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    In early 2009, I decided to see if I could outperform the S&P 500.  My portfolio grew by 34.03% in 2009 and 43.95% in 2010.  According to E*trade, the S&P 500 Index was up 23.45% in 2009 and 12.78% in 2010.

    These were my guidelines:

    • Picking investments is hugely uncertain, so, instead of trying to become a guru about everything, I would look at oblique indicators like whether the gurus running the companies were selling.
    • No one knows why entire markets go up and down, but companies are discrete investments that sometimes make sense.  The rising and falling tide affects all boats, but some boats have sound hulls that will outlast the storm.
    • I would ask myself every day if I would buy my stocks that day.  If I would not want to buy my current stocks, I would consider selling them.
    • Stocks are like model rockets:  their little engines lift them up, they coast upward on a delay charge, and then the ejection charge blasts out the parachute and they float down.  I would allow for some coast, but would sell quickly if I felt conditions changed.  I would try not to lose money.
    • I would diversify in 20 or 30 different positions.  When I am most certain, I am usually most wrong, so a big bet is often a bad one.  Being wrong can happen for random reasons:  I once bet big on Pinnacle Micro, the first maker of rewritable CDs.  Pinnacle cooked the books, the auditors quit, the lawyers sued, and a death spiral followed.  Who knew these former HP execs would behave so badly?
    • I would look for Perfect Companies.  There are so many opportunities that I ought to be able to limit my risk by buying only companies that were near perfect.

    These are my conditions for the Perfect Company:

    I want a company that can grow quickly.  There are great car dealership chains, but they aren’t likely to double and triple in sales overnight because they’d have to build lots of new, expensive car dealerships.  This means I look at technology, software or concepts that are easily scalable.

    I like entrepreneurs.  Despite the prevailing idea that MBAs can run anything, I observe that the real fortunes have been built by people who were not taught what they cannot do; many never bothered to finish college:  Gates, Dell, Ellison, Jobs, Zuckerberg.  I would rather invest alongside entrepreneurs and owners than professional managers.

    I hate insider selling – I don’t mean car and college money; I mean that when the chairman and CEO of Luecadia (LUK) both sell $50 million in stock, it’s time to take whatever price you can get and run away.  I once owned a great company called Loopnet, but every insider who was ever involved hated that company: they sold it all the time and finally unloaded the rest in a merger.  A stock price can’t go up if the insiders are always dumping, so, no matter what the fabulous story, I won’t get involved if the insiders are selling.  There are too many other opportunities.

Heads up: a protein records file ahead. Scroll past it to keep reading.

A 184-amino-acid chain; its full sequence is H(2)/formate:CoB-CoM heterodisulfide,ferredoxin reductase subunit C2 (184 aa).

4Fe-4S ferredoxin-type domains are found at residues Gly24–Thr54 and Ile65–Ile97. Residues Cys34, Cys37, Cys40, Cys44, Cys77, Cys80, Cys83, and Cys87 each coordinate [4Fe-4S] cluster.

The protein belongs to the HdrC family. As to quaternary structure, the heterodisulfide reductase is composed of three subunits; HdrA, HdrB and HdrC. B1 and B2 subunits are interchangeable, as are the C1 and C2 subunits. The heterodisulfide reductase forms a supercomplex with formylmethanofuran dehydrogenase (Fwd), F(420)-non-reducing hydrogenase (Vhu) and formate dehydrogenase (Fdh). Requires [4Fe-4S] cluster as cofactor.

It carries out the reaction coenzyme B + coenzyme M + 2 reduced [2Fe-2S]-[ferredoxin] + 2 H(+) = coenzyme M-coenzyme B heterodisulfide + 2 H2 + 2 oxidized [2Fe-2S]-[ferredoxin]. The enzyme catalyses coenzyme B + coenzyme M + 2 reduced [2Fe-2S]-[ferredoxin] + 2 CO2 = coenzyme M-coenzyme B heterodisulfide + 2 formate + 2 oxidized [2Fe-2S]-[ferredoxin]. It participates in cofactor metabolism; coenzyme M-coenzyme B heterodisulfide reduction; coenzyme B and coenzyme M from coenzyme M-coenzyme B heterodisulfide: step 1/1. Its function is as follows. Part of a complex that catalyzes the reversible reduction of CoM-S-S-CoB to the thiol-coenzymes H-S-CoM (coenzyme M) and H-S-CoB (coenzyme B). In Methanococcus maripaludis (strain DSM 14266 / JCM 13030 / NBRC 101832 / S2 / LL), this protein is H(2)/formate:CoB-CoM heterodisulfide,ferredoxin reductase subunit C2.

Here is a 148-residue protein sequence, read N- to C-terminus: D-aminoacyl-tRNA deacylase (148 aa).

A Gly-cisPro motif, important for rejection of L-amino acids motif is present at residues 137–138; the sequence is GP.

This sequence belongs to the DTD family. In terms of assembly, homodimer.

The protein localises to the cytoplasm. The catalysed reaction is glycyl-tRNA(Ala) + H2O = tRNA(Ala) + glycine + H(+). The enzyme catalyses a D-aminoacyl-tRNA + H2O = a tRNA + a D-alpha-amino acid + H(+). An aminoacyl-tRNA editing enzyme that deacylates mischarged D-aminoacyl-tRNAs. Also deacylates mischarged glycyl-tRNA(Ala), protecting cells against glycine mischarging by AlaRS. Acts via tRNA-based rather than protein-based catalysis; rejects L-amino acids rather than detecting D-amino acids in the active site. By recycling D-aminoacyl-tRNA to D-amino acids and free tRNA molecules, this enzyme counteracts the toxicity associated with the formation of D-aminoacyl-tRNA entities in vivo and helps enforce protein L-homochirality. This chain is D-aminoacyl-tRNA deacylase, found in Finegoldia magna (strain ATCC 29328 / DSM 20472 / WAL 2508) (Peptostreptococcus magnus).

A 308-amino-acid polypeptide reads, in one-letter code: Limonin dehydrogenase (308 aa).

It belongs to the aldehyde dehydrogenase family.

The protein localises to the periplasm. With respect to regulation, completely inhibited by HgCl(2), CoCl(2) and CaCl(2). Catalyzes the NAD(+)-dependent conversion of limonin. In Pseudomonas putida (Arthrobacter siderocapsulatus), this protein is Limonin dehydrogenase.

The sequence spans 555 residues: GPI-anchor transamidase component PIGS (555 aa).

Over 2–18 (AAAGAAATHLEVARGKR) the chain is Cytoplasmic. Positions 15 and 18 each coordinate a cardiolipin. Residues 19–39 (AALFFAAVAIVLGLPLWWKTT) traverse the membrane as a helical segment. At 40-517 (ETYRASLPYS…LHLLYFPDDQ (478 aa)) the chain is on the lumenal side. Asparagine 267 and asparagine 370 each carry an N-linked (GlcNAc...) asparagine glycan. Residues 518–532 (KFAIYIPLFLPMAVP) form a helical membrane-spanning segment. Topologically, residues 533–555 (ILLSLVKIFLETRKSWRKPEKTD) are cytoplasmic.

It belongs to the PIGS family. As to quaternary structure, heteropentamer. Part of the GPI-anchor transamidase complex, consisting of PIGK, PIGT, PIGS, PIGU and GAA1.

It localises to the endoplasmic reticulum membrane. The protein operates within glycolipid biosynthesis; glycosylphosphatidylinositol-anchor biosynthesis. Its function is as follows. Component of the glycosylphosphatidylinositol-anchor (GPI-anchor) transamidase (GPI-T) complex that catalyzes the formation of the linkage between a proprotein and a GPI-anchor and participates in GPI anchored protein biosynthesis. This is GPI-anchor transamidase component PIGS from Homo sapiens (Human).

I like dividends.  Yes, it would be terrific to grow those funds inside the company, but, if you were an owner and you could generate lots of cash, wouldn’t you rather get some cash for your shares than be forced to sell shares to finance your lifestyle?  If banks are paying virtually nothing, and I can get 2-3% dividends for a great company, I’m happy to wait until other people discover my investment.  Besides, it keeps owners from selling their shares.

    I like cash, which goes well with dividend-paying.  Even better:  lots of cash and no debt.  Sometimes, you can find companies with more cash than market cap like IDT in 2009.  The entrepreneur who ran IDT had several great successes, but at that time was so disliked that the market valued his company at less than its cash.  I bought at 2 and sold at 16 – about the time Forbes decided to highlight this fantastic opportunity.  Having cash also means that the company will probably survive the next blind-side disaster.  Tsunamis?  Greeks won’t pay their taxes?  Honeybees disappearing altogether?  If there’s cash in the bank, my perfect company will have a chance to recover.  In fact, it may do even better because it will have buying opportunities when its competitors can’t breathe.

    I like increasing sales and profits.  If sales are increasing, people want what the company is selling.  If my perfect company makes money, then I can sleep at night:  who cares if the price fluctuates if my company makes money, has cash, is growing and pays rent on my investment?

    Finally, I like small and mid-sized companies with market caps from $100 million to $5 billion.  These companies have room to grow, and are great acquisition targets for the behemoths that can only move the needle by bolting on other companies.  One day, you get the news that your investment has doubled.

    My First “Perfect” Company

    Almost no companies have met all my specifications, but the one that has come closest is Communications Systems (JCS).  A maker of networking equipment, JCS has a market cap of $161 million, cash of $35.5 million, Q1 ’11 sales of $31M versus Q1 ’10 sales of $26M, and Q1 profits of $4.1M in 2011 versus $2.1 in 2010.  It also pays a 3.13% dividend.  The chairman actually buys shares and owns 1.1 million of the 8.4 million shares.  I first bought JCS at $12.89, bought more when it declined to $10.23, and, when JCS moved up versus a down market, doubled my position at $18.53.  It’s at $19.15 today.

    Each week, I’m going to recommend one company in this space.  If you’ve got a Perfect Company to recommend or an idea about what makes a Perfect Company, I’d like to hear from you at